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Posts Tagged ‘nc slavery’

“[In reaction to Nat Turner’s rebellion in Virginia in 1831] a wave of legislation passed over the South….In North Carolina slaves and free Negroes were forbidden to preach, exhort, or teach ‘in any prayer meeting or other association for worship where slaves of different families are collected together’ on penalty of not more than thirty-nine […]

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“Shayda Vance grew up not thinking much of her last name. She had never lived in Western North Carolina, and although she knew some of her family hailed from Weaverville, her bloodlines were a bit of a mystery. “Like many of the 42 million African-Americans living in the United States, part of her lineage is […]

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“…In North Carolina the legal status of slave unions was among the first issues on the agenda of the 1865 constitutional convention. The final act declared all unions of ex-slaves who ‘now cohabit together in relation of husband and wife’ to be lawful marriages from ‘the time of commencement of such cohabitation.’ “As [Duke] historian […]

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“During the antebellum era, citizens in Southern states recognized the significance of assembly and routinely sought to prohibit its exercise among slaves and free blacks…. In 1818, citizens in North Carolina petitioned for restrictions against ‘the Numerous quantity of Negroes which generally assemble,’ and 40 years later sought ‘to relieve the people of the State […]

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“Black codes and slave courts in the North American colonies, like those in the Caribbean, focused intensely on protecting the bodies of slaves while masking the extremities of mutilation…. “In John Haywood’s A Manual of the Laws of North Carolina (1808), a person would be judged ‘guilty of willfully and maliciously killing a slave’ except […]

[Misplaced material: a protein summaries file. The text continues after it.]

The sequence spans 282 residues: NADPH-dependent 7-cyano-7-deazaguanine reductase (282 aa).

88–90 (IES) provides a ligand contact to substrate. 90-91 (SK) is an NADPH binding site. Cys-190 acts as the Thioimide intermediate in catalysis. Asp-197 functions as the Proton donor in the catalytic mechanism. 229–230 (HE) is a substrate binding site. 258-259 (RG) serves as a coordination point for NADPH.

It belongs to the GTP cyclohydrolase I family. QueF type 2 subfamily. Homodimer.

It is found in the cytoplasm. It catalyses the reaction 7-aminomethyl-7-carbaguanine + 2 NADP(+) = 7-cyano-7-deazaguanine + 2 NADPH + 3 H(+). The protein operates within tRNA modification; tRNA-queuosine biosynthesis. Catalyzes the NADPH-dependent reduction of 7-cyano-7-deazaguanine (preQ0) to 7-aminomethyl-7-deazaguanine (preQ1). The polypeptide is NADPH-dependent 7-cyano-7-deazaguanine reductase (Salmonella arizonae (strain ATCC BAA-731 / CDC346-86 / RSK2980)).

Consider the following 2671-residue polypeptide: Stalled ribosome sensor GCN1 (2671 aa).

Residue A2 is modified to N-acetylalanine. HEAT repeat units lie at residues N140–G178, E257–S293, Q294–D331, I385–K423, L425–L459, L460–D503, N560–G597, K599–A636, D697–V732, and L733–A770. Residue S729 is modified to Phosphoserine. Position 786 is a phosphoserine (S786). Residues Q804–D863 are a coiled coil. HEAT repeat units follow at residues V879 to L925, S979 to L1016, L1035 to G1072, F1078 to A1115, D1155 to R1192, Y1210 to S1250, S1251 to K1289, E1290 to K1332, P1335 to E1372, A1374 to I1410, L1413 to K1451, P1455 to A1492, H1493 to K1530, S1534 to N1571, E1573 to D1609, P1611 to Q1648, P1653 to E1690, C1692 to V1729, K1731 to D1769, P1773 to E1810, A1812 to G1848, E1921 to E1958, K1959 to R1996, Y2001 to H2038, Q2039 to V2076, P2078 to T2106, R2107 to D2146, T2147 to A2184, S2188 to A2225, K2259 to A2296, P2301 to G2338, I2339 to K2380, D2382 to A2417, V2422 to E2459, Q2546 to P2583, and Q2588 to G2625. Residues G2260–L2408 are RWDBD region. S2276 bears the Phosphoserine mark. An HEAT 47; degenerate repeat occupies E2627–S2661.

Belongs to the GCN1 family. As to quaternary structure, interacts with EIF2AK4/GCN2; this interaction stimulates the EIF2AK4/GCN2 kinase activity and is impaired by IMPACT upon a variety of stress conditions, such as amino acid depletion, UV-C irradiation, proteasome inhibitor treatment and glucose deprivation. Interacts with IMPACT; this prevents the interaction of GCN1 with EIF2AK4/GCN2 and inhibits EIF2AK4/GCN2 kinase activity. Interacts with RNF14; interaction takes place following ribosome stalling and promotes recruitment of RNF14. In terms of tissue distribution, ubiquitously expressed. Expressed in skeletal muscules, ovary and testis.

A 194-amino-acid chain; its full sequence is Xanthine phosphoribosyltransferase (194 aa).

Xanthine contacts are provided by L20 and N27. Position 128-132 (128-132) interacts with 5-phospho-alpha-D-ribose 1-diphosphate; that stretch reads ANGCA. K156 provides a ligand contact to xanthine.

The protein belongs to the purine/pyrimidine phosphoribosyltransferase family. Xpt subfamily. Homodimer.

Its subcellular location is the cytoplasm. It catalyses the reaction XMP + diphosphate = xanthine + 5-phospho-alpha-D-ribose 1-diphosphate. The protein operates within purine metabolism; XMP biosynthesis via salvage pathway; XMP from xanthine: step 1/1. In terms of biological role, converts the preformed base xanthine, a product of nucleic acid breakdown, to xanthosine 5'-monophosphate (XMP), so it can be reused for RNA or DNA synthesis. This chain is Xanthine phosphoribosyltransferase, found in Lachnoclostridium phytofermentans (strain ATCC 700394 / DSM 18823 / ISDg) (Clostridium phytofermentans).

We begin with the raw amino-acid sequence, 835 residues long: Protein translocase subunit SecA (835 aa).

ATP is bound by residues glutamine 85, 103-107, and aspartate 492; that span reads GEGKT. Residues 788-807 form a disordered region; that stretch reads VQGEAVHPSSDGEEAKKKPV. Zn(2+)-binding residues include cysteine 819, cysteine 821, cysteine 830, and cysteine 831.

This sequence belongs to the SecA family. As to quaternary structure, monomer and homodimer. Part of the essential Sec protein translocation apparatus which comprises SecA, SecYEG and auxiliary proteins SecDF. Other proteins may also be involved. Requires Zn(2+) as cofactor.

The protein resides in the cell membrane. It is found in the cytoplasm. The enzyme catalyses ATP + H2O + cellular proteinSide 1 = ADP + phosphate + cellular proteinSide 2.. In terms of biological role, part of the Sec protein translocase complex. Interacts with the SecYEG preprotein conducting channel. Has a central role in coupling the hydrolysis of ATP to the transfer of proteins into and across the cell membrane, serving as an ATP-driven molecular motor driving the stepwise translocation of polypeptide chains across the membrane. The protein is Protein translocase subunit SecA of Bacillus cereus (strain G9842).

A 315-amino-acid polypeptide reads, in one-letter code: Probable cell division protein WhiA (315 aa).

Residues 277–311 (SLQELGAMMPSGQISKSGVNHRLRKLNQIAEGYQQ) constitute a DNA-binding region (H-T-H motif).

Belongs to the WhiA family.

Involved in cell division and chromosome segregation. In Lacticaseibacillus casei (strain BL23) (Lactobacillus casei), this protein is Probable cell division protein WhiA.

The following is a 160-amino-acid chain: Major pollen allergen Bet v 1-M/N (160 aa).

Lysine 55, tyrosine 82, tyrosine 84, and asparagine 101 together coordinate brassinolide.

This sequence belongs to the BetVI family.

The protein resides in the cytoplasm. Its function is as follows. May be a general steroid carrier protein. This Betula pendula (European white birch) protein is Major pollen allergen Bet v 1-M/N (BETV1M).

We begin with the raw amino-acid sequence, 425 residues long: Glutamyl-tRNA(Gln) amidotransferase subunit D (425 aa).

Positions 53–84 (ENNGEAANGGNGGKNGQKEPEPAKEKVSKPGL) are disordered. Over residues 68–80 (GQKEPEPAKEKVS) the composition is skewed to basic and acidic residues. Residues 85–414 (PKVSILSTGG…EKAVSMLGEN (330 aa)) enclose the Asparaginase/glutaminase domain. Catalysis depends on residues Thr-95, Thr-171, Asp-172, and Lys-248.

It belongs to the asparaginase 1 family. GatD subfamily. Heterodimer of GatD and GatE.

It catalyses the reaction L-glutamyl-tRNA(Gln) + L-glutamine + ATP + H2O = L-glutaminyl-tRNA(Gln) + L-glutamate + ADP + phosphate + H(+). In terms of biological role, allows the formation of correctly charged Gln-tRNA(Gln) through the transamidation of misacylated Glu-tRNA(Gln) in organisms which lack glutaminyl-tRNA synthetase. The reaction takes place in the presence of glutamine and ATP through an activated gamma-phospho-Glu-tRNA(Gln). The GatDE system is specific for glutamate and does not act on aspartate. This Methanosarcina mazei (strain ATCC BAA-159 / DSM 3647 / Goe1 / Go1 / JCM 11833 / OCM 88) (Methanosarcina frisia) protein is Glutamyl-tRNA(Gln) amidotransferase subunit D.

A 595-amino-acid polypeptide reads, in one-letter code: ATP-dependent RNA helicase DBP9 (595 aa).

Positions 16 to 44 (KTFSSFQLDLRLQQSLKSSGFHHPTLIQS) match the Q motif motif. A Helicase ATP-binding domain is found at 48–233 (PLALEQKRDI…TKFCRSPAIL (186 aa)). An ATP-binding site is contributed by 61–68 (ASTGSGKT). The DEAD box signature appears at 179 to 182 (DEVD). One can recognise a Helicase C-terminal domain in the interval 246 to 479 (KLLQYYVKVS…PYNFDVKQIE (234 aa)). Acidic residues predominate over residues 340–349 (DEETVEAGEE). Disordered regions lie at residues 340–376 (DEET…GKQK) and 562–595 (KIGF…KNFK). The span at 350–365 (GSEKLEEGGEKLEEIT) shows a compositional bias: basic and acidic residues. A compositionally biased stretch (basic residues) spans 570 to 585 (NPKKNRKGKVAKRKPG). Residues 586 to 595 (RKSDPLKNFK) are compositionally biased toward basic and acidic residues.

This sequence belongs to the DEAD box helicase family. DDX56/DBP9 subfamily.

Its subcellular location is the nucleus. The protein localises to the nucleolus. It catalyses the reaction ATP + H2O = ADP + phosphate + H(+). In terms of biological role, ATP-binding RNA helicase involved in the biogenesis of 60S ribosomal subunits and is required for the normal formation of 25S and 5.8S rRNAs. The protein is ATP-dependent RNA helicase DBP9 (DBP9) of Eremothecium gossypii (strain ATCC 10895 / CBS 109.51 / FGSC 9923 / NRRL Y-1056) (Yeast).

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“Some white Southern women evince more frustration at their own position, or at the position of all white Southern women, than any real feeling for the oppression of slaves. Fanny Moore Webb Bumpas, for instance, of Pittsboro, North Carolina, complains in her journal [1844]: ” ‘We contemplate of late removing to a free state. There […]

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“Illiteracy… compromised but did not preclude participation in America’s [antebellum] postal network. “A fascinating correspondence between absentee slaveholder William S. Pettigrew and the enslaved foremen on his two North Carolina plantations illustrates this crucial point nicely. During an an extended convalescence at Healing Springs in Virginia, Pettigrew sought to manage his business affairs by corresponding […]

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— Might those be banana trees in the supposed photo of North Carolina slave children? — “We thought it was just a stick,” recalls the Draper woman who pulled an iron-tipped, 19th century bateau pole from the Dan River. — On the wish list of the revived and relocated North Carolina Music Hall of Fame […]

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